It has been evident that on average college students experienced excess weight gain as they transited from high school. The objectives of this study were to qualitatively explore college students’ perceived barriers and facilitators to maintaining a healthy bodyweight and identify the key modifiable factors underlying unhealthy behaviors.


The study employed photovoice (PV), a qualitative research method, in undergraduate students in South Texas. Participants took pictures and wrote descriptions of three perceived barriers and three facilitators to maintaining a healthy body weight; they were then asked to choose one of each for discussion. Eight focus groups were conducted with 96 participants and were audio-taped and transcribed verbatim. Qualitative analysis was sequential, utilizing a combination of editing and immersion crystallization.


We were able to identify an array of common perceived facilitators and barriers to maintaining a healthy body weight among college students. Common barriers included time constraints, peer influences, unhealthy vending machine options, high cost of and limited access to healthy foods, obesogenic campus infrastructure, cultural environment, and social norms. Common facilitators included social support, access to a campus recreation center, having a variety of physical activity options available, health education classes, acting as a role model for their children, health benefits through work, sidewalks and staircases around campus, and the ability to pack healthier foods from home to take to campus.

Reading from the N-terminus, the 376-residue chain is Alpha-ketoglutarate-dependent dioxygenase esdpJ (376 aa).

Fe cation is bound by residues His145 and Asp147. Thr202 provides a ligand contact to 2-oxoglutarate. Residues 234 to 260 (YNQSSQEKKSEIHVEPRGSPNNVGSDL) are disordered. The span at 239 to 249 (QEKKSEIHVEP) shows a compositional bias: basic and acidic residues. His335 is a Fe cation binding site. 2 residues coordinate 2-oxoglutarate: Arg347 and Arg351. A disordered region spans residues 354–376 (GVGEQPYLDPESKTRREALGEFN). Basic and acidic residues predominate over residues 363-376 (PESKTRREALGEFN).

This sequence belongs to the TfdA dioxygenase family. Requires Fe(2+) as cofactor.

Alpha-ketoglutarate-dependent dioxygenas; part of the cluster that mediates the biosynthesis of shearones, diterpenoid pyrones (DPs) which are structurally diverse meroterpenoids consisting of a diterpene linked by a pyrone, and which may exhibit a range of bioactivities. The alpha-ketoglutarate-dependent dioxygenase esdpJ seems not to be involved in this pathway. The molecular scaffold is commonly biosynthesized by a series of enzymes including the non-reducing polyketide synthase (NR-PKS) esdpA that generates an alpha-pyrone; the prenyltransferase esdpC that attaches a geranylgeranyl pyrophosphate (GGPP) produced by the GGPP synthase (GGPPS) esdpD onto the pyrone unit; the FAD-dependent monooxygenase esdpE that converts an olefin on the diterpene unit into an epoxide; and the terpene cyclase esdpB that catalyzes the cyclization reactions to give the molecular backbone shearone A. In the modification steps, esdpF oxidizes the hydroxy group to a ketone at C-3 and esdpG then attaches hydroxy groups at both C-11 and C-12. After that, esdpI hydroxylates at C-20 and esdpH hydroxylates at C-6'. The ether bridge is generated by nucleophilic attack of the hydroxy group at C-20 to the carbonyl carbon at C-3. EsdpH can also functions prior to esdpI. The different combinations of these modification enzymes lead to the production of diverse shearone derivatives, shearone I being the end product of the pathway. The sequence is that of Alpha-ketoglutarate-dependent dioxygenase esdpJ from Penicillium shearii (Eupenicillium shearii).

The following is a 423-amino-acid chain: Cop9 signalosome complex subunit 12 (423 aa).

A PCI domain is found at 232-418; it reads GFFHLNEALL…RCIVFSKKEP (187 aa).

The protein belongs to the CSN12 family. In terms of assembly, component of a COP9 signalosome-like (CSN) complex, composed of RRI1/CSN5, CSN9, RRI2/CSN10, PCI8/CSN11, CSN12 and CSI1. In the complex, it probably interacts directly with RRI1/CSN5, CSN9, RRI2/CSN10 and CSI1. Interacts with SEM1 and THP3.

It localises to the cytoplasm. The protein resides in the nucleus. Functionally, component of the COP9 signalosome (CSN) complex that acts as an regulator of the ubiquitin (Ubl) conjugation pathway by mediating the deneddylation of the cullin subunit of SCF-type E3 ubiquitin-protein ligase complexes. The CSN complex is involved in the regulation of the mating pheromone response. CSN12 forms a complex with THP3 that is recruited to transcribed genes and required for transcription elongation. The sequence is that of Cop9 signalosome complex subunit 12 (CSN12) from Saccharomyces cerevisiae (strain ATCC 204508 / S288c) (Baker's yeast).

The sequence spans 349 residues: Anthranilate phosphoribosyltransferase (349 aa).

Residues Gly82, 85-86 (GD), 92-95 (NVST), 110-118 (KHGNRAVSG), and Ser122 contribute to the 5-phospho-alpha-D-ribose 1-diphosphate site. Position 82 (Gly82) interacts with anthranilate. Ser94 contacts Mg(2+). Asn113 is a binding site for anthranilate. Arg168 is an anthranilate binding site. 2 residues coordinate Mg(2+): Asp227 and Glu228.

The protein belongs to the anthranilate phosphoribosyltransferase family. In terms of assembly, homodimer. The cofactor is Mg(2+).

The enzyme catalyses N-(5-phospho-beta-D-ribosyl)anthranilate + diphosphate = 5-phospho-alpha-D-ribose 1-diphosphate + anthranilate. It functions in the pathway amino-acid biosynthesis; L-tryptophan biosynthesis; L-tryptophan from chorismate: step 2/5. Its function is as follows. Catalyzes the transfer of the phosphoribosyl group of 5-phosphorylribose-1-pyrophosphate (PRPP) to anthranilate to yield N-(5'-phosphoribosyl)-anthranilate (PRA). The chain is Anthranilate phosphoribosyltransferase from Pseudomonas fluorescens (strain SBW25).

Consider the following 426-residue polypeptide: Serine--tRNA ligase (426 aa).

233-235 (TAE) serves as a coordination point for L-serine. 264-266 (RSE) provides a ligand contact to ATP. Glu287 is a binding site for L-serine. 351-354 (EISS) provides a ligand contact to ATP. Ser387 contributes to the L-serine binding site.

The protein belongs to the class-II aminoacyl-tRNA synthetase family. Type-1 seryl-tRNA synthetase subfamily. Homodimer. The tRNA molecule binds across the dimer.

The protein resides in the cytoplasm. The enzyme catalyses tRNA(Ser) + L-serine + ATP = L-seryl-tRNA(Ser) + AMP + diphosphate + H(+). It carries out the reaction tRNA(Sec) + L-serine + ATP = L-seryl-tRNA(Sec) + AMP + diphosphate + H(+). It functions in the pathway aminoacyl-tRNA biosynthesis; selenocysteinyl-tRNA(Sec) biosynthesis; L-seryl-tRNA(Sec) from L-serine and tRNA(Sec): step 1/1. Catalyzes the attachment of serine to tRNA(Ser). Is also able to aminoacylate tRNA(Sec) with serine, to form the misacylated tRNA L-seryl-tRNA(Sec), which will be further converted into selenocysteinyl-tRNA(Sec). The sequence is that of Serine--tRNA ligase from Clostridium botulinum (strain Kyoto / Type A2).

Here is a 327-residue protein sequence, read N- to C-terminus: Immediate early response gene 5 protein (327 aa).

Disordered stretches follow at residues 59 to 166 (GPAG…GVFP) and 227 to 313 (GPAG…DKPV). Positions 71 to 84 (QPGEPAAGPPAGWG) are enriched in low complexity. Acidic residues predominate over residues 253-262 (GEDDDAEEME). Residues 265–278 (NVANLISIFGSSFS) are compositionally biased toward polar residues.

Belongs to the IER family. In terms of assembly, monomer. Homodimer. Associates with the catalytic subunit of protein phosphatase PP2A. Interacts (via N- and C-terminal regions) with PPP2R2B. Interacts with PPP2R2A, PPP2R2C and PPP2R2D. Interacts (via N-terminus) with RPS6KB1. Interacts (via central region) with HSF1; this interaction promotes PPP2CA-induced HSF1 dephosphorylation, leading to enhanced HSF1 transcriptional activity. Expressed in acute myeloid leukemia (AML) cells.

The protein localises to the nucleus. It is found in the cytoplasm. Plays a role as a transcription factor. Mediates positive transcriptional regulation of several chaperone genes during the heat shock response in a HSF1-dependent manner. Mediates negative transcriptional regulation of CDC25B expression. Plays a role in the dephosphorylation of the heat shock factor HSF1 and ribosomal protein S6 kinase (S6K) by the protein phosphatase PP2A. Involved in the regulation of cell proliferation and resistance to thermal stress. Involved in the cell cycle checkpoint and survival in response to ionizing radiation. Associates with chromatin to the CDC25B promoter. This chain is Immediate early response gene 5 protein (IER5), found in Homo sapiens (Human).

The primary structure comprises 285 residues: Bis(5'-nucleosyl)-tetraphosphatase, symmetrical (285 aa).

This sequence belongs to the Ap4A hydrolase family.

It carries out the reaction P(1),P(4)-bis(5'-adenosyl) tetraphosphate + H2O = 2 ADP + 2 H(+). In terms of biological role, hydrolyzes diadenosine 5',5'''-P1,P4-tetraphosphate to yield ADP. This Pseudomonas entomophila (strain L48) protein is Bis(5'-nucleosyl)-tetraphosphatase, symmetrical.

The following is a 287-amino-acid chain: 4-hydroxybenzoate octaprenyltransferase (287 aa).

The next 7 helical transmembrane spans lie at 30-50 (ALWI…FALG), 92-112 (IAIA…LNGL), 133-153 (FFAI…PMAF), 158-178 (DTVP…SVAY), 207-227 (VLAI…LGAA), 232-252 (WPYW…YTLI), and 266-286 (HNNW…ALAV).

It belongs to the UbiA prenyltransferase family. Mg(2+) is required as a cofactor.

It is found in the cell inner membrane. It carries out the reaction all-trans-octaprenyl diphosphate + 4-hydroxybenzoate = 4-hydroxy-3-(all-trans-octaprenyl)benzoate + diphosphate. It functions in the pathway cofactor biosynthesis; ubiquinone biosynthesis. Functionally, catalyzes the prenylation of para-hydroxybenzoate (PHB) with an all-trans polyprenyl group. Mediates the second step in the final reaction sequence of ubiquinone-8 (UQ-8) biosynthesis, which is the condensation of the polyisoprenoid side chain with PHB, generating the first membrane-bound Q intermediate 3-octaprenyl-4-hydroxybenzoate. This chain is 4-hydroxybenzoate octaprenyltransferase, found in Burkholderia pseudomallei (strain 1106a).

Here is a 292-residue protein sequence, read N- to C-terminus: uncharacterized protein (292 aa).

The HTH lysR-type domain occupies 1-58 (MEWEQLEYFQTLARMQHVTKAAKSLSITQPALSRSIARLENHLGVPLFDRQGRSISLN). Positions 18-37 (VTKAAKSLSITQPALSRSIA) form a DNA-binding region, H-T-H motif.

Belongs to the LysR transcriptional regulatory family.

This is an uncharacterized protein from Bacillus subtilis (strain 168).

This study highlights the need for policy and environmental changes on college campuses such as: more affordable and accessible variety of healthier food options; meal heating and refrigeration facilities; bans on unhealthy vending content; and mandatory physical and health education. Social marketing campaigns and support groups would facilitate a shift of cultural and social norms toward a health promoting attitude.



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